Could Chamomile Reduce Mortality in Women?

This spring, the journal The Gerontologist released a new study suggesting that drinking chamomile tea could reduce mortality in older women.

The study was conducted by the University of Texas Medical Branch at Galveston and it involved 1,677 men and women of Mexican origin over the age of 65. The participants were from five states: Texas, California, New Mexico, Colorado and Arizona. The data was extracted from seven years of results of the Hispanic Established Populations for Epidemiologic Study of the Elderly. At the start of the study, 14% of those in the study were  consuming chamomile tea regularly.

Even after accounting for disparities in health behavior and pre-existing conditions and other demographic factors, regular consumption of chamomile tea resulted in a decreased mortality of 29% for Mexican women over the age of 65 across all causes of death. Curiously, no impact was seen for men, although the study sample of men consuming the tea on a regular basis was far lower.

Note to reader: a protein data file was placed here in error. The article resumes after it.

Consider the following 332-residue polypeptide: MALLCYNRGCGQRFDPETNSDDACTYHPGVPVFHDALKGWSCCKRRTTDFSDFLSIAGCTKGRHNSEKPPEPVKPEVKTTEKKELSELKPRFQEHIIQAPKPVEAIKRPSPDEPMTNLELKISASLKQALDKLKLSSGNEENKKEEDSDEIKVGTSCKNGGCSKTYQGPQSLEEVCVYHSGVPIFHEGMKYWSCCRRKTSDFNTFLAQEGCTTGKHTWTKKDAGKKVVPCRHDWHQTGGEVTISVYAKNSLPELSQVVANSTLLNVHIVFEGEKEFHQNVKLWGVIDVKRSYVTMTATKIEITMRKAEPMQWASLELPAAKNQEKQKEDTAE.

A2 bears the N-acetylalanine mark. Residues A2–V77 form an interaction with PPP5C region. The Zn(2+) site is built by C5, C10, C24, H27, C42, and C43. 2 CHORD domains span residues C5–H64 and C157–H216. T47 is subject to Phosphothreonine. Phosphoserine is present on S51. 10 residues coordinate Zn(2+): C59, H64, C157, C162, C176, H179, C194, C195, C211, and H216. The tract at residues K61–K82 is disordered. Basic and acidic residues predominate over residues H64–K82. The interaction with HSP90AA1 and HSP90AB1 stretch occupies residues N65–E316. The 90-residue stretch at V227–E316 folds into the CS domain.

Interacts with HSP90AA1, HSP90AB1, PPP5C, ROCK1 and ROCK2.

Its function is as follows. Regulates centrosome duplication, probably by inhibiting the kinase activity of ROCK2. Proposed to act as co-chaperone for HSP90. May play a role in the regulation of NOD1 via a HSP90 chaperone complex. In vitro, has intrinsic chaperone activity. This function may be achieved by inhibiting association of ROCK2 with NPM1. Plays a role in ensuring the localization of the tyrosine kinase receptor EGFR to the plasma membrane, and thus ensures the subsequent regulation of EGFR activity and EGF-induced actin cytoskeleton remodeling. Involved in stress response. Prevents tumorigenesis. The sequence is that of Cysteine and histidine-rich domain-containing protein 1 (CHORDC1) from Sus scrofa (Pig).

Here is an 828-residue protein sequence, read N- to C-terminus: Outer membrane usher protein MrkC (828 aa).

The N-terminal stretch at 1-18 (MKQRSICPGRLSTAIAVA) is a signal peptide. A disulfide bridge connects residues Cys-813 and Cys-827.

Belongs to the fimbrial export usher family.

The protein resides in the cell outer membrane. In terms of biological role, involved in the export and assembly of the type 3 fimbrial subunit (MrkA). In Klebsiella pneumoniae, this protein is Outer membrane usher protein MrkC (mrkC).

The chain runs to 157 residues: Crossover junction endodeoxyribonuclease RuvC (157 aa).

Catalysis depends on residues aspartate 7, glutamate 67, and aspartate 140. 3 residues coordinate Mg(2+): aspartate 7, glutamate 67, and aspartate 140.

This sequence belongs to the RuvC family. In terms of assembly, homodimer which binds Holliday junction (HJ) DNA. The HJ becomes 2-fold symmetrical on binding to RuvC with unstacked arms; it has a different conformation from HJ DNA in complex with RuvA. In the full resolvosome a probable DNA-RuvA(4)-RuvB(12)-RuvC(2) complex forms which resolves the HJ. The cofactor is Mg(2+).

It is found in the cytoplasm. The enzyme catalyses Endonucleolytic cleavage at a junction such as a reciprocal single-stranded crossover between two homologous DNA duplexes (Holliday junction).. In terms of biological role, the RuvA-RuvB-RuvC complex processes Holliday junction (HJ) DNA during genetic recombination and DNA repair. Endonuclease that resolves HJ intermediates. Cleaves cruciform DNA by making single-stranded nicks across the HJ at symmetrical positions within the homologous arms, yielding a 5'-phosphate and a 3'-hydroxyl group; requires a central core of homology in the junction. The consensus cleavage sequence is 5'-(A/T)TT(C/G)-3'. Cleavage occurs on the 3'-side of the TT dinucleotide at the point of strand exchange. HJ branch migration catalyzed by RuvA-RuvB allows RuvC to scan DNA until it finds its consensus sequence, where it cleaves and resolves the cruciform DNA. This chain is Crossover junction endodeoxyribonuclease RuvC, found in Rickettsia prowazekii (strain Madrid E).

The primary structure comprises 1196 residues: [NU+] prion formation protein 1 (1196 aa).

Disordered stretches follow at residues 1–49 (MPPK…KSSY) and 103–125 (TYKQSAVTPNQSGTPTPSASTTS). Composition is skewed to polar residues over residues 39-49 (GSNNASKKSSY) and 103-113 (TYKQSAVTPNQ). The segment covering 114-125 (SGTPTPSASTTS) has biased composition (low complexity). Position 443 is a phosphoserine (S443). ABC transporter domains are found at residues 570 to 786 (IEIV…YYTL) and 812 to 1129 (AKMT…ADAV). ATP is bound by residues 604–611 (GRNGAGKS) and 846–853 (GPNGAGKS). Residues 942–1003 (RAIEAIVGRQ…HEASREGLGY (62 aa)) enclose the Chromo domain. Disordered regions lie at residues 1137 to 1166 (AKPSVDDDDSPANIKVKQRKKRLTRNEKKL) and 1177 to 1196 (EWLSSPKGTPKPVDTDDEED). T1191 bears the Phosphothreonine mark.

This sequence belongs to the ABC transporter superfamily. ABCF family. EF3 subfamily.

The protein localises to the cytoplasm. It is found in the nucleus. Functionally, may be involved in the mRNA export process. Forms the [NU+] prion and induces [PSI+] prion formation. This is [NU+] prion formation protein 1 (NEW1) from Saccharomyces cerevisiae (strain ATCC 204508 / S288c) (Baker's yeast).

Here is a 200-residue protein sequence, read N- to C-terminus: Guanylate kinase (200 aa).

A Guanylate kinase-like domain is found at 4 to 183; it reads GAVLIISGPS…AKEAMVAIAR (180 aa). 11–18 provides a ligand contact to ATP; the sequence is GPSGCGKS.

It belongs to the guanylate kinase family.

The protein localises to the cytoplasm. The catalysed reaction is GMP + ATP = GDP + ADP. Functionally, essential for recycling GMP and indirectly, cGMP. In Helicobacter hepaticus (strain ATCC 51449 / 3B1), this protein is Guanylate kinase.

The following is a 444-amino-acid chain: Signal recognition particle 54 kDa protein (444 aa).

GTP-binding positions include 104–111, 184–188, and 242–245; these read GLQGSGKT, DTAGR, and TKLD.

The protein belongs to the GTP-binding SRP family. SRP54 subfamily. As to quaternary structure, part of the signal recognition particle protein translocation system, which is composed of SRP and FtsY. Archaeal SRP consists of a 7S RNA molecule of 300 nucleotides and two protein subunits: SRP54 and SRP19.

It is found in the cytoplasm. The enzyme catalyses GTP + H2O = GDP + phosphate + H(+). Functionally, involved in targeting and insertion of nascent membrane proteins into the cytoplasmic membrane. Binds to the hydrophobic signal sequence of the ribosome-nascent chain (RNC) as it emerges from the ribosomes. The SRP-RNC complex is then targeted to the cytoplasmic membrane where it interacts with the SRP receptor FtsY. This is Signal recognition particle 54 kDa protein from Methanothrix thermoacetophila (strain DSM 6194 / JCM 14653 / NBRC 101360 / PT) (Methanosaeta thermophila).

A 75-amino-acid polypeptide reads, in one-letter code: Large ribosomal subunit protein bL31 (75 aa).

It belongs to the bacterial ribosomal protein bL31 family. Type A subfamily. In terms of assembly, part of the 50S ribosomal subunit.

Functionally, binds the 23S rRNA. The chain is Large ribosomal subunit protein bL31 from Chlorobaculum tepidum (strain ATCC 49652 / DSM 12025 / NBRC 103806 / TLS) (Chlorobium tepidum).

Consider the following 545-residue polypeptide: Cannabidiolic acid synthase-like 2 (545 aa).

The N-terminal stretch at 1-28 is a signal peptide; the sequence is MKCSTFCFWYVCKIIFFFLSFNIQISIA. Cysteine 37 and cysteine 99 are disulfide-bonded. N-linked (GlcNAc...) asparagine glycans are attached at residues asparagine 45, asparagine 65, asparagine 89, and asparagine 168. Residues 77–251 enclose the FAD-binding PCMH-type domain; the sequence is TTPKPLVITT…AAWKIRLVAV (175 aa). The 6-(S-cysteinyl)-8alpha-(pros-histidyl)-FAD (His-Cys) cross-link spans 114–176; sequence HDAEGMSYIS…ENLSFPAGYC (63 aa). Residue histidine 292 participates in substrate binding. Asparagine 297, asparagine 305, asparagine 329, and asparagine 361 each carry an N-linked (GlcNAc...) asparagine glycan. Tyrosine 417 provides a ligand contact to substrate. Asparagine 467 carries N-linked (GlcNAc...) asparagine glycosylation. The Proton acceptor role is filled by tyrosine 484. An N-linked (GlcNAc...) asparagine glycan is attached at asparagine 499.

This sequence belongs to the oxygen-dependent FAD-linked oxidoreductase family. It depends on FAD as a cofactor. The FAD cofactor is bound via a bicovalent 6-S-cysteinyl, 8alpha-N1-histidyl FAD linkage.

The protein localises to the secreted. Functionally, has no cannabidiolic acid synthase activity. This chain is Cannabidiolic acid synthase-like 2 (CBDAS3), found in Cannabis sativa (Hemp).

“The reason for a difference in our reported findings between Hispanic women and men is not clear, although women were shown to be more frequent users of chamomile than men,” said study author Bret T. Howrey in a press release. “This difference may be due to traditional gender roles whereby women manage the day-to-day activities of the household, including family health, and may also reflect greater reliance on folk remedies such as herbs.”

Historically chamomile has been promoted as an immunity booster in herbal medicine. The 2002 National Health Interview Survey/Complementary and Alternative Medicine supplement (NHIS-CAM) showed that 20% of the U.S. population was using herbal remedies, but the number was 30% for Latino and Asian populations.

SOURCE: Medical Daily, Science Daily, and The Gerontologist